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Silent Film with a Surrealist Twist

Buying a new arm at the limb store. Image: lskdj f

Buying a new arm at the Limb shop. Image: cinecouch.com

We could hardly wait to share an obscure six-minute film with you.

Get this: Here is a film that was made in 1908, during the Nickleodeon period (1905-1915), and it feels as fresh and original as many indie short films produced today.

Some background: Before movies became the blockbuster form of entertainment they were before the pre-gaming era, films were shown as one attraction in a vaudeville (variety) show. However, in 1905, there was a shift in the entertainment industry, when the first Nickelodeon theatre opened in Pittsburg. Price of admission: 5 cents.

Suddenly movies became the dominant form of entertainment. As vaudeville theatres were converted to nickelodeon theatres, the programs changed, too. Instead of the focus on live acts, the focus was now on the films, although singing and some vaudeville acts still accompanied these films. These programs lasted between 10 minutes and an hour.

A lot of films were produced during this period; theatres changed their programs as often as three times a week. Everything about these films were short – production time, run time, and length of time in theatres.

Now, you may think these films were simple and unsophisticated. But we disagree. We like to think audiences were given their nickel’s worth. One example is 1908’s The Thieving Hand.

This movie was filmed in Brooklyn, New York, by the Vitagraph Company of America. This company began by making newsreels, but it graduated to narrative film. It was a prolific company; in 1907, for instance, no other company produced more films than Vitagraph. It was also the first studio to use stop-motion photography.

The Thieving Hand is an excellent example of Vitagraph’s trick cinematography (and black humour) during this era.

The plot involves a one-armed man who peddles cigars on a street corner. He sells a cigar to a rich man who accidentally drops his ring in the street. When the one-armed cigar peddler chases him down and returns the ring, the rich man rewards him by buying him a new arm.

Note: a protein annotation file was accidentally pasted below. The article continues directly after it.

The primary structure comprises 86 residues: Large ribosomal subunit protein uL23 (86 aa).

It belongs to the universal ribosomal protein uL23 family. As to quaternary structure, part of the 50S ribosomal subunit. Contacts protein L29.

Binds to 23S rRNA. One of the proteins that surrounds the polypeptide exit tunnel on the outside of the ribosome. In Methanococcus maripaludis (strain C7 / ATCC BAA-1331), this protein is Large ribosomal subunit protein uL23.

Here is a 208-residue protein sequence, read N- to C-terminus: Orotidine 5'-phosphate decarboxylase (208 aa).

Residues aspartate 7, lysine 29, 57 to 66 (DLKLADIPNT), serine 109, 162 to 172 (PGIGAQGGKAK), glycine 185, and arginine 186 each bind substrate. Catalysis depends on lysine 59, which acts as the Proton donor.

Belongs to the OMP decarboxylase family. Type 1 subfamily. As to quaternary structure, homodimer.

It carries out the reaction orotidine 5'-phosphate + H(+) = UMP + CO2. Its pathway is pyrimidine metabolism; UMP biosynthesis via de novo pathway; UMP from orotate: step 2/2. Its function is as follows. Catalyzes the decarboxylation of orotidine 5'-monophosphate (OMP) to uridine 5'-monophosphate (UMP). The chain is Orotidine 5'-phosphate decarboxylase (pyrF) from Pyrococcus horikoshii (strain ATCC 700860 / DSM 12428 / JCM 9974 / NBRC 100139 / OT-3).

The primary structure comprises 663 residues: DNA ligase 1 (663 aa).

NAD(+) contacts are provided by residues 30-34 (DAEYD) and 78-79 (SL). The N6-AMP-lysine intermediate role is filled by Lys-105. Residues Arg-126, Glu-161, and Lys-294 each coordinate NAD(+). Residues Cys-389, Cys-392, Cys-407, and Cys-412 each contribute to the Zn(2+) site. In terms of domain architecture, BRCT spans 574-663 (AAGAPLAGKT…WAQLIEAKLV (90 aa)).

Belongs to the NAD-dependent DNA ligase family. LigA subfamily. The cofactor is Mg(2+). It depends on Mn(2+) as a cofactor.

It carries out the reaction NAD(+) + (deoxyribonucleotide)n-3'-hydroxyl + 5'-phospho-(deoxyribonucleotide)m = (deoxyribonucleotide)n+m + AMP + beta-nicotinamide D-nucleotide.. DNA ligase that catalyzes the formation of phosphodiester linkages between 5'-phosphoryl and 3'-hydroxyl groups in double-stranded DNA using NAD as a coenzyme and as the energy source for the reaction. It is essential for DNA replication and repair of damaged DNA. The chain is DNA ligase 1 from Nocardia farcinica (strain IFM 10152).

Business is brisk at the Limb shop. Image: alskdfj

Business is brisk at the Limb shop. Image: Film: Ab Initio

This is where the film leaps into surrealism. The two men go to a Limbs shop where the one-armed man can be outfitted with a new forearm + hand. (The shop’s windows has arms and legs on display, but you can buy an assortment of hands and feet as well. Wooden “peg” legs are available, too, if that’s your style.)

Sadly for the cigar peddler, his new hand has a mind of its own and steals from passersby on the street. The owner, the poor slob, has no idea his fancy new hand is a kleptomaniac and, through a series of events that are not his fault, ends up in the slammer.

It’s an interesting study of a man, who is honest, and his alter-ego, The Hand, which is dishonest.

It’s also a delightful film with a slightly twisted bent, made better by some cheeky special effects, including:

  • Forearm + hand crawling around by itself.
  • Fitting the man with his new arm by merely shoving it up his shirtsleeve. (If only fitting prosthetics were this easy!)
  • The man pulling off the arm when he doesn’t want it any more.
  • The hand putting rings on itself, then admiring how it looks.

No CGI or other high-tech tricks here, only clever sleight of hand (ha ha). The result is pure magic.

But don’t take our word for it! We’ve included the full movie below. We think you’ll get a kick out of this little-known Nickelodeon gem.

The Thieving Hand: starring Paul Panzer. Directed by J. Stuart Blackton. Vitagraph Co. of America, 1908, B&W, 6 mins.

This post is part of the Classic Movie History Project Blogathon co-hosted by Movies, Silently, Once Upon a Screen and yours truly, and sponsored by Flicker Alley. Click here to view all the posts for today’s era.

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The Classic Movie History Project Blogathon Launches in a Few Days!